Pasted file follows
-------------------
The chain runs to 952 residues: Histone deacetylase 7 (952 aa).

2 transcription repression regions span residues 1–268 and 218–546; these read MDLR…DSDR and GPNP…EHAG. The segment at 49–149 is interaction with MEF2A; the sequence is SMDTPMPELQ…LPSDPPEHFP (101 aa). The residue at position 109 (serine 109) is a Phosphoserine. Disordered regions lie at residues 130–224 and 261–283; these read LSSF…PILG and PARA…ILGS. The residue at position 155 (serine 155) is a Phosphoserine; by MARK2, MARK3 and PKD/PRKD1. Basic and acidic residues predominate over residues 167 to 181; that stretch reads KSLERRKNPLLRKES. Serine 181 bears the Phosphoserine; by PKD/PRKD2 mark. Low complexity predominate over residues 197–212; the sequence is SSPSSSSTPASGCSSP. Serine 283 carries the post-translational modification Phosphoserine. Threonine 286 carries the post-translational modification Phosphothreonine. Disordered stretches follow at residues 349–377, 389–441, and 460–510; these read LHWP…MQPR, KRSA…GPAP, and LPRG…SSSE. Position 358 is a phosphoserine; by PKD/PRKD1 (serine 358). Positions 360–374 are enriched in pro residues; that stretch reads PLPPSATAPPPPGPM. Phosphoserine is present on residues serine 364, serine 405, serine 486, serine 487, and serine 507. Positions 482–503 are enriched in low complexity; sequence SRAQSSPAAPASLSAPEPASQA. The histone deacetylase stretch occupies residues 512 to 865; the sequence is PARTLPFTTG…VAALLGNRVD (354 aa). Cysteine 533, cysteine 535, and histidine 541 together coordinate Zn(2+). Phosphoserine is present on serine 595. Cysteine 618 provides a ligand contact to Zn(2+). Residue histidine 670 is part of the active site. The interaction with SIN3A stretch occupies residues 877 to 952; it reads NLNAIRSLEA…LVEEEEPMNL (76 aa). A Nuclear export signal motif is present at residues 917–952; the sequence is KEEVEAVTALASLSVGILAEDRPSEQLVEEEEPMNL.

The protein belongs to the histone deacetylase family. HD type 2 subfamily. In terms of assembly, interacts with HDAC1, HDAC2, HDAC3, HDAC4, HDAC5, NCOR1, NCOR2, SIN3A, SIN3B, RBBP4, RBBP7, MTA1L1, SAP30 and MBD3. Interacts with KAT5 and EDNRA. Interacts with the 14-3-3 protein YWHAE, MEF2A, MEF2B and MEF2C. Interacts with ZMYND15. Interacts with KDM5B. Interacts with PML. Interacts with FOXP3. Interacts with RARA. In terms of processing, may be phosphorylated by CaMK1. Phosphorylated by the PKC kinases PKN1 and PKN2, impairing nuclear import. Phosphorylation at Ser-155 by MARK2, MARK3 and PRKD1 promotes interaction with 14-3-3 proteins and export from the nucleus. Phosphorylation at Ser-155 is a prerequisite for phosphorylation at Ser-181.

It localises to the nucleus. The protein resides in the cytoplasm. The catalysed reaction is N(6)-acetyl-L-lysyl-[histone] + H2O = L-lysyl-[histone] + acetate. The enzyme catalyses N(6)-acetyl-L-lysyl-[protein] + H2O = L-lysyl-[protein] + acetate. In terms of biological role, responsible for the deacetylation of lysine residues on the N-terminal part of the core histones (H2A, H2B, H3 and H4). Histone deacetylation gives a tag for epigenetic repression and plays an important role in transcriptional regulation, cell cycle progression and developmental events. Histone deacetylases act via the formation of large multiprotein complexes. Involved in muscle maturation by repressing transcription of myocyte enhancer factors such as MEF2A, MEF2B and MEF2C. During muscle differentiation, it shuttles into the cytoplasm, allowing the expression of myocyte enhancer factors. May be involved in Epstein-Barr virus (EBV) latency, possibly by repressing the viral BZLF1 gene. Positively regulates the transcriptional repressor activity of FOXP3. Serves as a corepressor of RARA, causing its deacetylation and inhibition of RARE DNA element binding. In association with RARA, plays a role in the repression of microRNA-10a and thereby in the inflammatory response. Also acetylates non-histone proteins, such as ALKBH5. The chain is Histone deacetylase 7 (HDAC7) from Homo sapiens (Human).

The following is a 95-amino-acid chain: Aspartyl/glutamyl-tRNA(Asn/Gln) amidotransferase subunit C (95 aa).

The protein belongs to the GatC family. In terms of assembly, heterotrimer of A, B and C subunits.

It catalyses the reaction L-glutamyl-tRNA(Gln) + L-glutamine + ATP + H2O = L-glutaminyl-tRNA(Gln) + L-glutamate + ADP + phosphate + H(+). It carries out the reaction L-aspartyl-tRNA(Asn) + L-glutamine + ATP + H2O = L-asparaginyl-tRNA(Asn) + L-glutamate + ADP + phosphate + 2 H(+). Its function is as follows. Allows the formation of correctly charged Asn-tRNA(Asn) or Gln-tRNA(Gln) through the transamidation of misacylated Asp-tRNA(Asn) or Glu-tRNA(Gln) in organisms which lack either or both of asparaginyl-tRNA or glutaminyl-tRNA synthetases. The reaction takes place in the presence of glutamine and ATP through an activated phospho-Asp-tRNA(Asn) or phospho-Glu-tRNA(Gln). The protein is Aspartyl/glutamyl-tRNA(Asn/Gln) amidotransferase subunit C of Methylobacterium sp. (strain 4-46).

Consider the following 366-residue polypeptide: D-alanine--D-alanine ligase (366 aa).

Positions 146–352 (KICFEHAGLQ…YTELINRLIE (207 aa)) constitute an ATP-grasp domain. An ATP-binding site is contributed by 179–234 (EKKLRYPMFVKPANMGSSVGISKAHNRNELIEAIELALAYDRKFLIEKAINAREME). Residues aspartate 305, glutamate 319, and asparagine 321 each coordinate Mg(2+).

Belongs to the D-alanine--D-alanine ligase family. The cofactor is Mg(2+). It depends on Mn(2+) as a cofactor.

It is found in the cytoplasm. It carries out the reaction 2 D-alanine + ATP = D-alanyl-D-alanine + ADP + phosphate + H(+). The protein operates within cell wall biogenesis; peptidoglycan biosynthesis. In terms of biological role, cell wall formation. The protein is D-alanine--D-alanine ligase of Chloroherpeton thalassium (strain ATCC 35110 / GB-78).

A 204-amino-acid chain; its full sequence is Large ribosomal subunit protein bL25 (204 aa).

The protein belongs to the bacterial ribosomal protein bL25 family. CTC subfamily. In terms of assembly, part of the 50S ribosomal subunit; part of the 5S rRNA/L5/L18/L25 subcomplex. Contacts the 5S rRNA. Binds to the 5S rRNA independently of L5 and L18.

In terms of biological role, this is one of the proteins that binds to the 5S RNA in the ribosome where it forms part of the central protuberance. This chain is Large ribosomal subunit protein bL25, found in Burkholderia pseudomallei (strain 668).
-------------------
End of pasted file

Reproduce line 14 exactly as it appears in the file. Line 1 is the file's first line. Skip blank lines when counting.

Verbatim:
In terms of biological role, this is one of the proteins that binds to the 5S RNA in the ribosome where it forms part of the central protuberance. This chain is Large ribosomal subunit protein bL25, found in Burkholderia pseudomallei (strain 668).